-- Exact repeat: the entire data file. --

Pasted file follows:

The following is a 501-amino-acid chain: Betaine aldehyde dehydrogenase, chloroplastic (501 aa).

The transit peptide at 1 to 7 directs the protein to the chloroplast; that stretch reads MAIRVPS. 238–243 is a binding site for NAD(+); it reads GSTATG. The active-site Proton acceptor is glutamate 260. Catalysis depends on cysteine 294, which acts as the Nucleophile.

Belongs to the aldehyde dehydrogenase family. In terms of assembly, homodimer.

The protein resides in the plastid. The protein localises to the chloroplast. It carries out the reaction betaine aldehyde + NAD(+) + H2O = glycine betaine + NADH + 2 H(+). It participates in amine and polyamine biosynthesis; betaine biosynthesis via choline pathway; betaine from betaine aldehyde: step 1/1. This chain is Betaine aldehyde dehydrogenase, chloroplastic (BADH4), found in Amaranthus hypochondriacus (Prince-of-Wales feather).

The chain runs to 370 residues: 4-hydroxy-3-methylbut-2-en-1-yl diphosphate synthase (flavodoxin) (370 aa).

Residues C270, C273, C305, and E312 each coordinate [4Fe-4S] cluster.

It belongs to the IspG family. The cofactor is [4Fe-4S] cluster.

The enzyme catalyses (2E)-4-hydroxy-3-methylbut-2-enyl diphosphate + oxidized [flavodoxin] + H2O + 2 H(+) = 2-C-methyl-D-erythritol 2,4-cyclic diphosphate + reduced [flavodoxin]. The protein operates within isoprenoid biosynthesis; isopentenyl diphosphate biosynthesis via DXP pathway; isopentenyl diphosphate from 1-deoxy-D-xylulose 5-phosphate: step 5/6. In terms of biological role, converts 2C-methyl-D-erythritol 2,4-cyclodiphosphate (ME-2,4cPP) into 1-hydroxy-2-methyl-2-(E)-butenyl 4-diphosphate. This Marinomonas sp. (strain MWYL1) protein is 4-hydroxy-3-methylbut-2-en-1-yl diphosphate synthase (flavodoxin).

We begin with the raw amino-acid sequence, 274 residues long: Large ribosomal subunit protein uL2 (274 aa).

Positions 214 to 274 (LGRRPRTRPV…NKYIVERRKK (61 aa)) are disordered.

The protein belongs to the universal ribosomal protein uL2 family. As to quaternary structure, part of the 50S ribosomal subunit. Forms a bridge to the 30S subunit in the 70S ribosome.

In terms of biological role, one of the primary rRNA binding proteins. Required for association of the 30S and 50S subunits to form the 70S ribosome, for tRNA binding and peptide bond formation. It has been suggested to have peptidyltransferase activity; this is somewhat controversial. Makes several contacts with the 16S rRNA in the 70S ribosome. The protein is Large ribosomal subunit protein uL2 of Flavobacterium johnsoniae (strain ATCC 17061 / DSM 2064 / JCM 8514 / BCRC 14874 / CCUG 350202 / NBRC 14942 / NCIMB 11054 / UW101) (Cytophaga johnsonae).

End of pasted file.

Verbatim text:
The following is a 501-amino-acid chain: Betaine aldehyde dehydrogenase, chloroplastic (501 aa).

The transit peptide at 1 to 7 directs the protein to the chloroplast; that stretch reads MAIRVPS. 238–243 is a binding site for NAD(+); it reads GSTATG. The active-site Proton acceptor is glutamate 260. Catalysis depends on cysteine 294, which acts as the Nucleophile.

Belongs to the aldehyde dehydrogenase family. In terms of assembly, homodimer.

The protein resides in the plastid. The protein localises to the chloroplast. It carries out the reaction betaine aldehyde + NAD(+) + H2O = glycine betaine + NADH + 2 H(+). It participates in amine and polyamine biosynthesis; betaine biosynthesis via choline pathway; betaine from betaine aldehyde: step 1/1. This chain is Betaine aldehyde dehydrogenase, chloroplastic (BADH4), found in Amaranthus hypochondriacus (Prince-of-Wales feather).

The chain runs to 370 residues: 4-hydroxy-3-methylbut-2-en-1-yl diphosphate synthase (flavodoxin) (370 aa).

Residues C270, C273, C305, and E312 each coordinate [4Fe-4S] cluster.

It belongs to the IspG family. The cofactor is [4Fe-4S] cluster.

The enzyme catalyses (2E)-4-hydroxy-3-methylbut-2-enyl diphosphate + oxidized [flavodoxin] + H2O + 2 H(+) = 2-C-methyl-D-erythritol 2,4-cyclic diphosphate + reduced [flavodoxin]. The protein operates within isoprenoid biosynthesis; isopentenyl diphosphate biosynthesis via DXP pathway; isopentenyl diphosphate from 1-deoxy-D-xylulose 5-phosphate: step 5/6. In terms of biological role, converts 2C-methyl-D-erythritol 2,4-cyclodiphosphate (ME-2,4cPP) into 1-hydroxy-2-methyl-2-(E)-butenyl 4-diphosphate. This Marinomonas sp. (strain MWYL1) protein is 4-hydroxy-3-methylbut-2-en-1-yl diphosphate synthase (flavodoxin).

We begin with the raw amino-acid sequence, 274 residues long: Large ribosomal subunit protein uL2 (274 aa).

Positions 214 to 274 (LGRRPRTRPV…NKYIVERRKK (61 aa)) are disordered.

The protein belongs to the universal ribosomal protein uL2 family. As to quaternary structure, part of the 50S ribosomal subunit. Forms a bridge to the 30S subunit in the 70S ribosome.

In terms of biological role, one of the primary rRNA binding proteins. Required for association of the 30S and 50S subunits to form the 70S ribosome, for tRNA binding and peptide bond formation. It has been suggested to have peptidyltransferase activity; this is somewhat controversial. Makes several contacts with the 16S rRNA in the 70S ribosome. The protein is Large ribosomal subunit protein uL2 of Flavobacterium johnsoniae (strain ATCC 17061 / DSM 2064 / JCM 8514 / BCRC 14874 / CCUG 350202 / NBRC 14942 / NCIMB 11054 / UW101) (Cytophaga johnsonae).